I bet it’s even more boring than Hershey, PA, during a snowstorm. Here’s a nice picture of our view of the town during our picnic lunch:

It doesn’t look boring, you say? Well, I went to the supermarket, and they didn’t have the cookie flying saucer ice cream treat that I was craving. You can’t get much more boring than no cookie flying saucer ice cream.

The rest of the trip was pretty much just driving with a quick stop at the border of Victoria and South Australia where Tash spent a full minute reversing and going forward saying “Now it’s 3:00! Now it’s 2:30! Now it’s 3:00! 2:30!” I’ve never before heard of another country that has time change in half hour intervals!

And now for the moment that you have all been semi-patiently waiting for! The winner of our country contest was….

(drumroll)

USA! And I totally carried the team in the riddle category. Another US girl on the bus carried us in the geography category – by naming all countries that end with ‘stan’ or ‘land’ and naming what country was in between these two countries, etc. Geography has never been a strong area for me so I didn’t really help us much for that part. We ended up with it being so close between Germany, Switzerland, and US, but we worked hard for it and won!

When we got to Adelaide, like I said, it was hot. Hoottt. Tash thought we should meet at her hostel’s bar for dinner, but first we all went to our respective hostels to get our dirty selves unpacked and showered. At the bar, we found out just what this ‘Toxic Slime’ was. It was a drink! She brought out a pitcher of this bright green mixed drink along with a bunch of shot glasses and we all had some (not just the US people, she got enough for everyone to share). It was pretty delicious. It had Midori in it and tasted a bit like a Midori sour. I left the bar at around 10 and went to bed fairly early. It’d been a long day and I was pretty beat, so I walked back to my hostel and crawled into my nice, clean, cool bed… and coughed all night.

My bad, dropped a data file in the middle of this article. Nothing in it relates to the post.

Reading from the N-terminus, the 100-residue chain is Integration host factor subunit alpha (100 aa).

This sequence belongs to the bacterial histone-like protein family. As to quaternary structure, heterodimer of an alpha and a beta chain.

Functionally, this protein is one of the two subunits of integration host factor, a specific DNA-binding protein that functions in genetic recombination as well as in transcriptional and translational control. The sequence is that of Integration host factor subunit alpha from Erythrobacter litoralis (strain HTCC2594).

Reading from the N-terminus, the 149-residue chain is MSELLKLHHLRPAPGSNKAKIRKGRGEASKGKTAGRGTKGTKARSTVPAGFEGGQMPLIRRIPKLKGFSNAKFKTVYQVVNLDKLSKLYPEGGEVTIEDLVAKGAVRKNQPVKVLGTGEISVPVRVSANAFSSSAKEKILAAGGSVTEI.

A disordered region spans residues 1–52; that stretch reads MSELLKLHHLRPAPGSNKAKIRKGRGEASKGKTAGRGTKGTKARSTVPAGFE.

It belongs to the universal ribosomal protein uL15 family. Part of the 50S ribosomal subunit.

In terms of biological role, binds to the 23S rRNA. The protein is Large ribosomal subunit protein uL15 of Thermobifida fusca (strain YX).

Well, that is the end of my tour story! I will publish this one and then go and have dinner… and if you are lucky I will write one more and tell the story of my time in Adelaide! You’ll most likely be lucky because I won’t be able to post it tomorrow as I’ll be on the road again.

Toodles for now!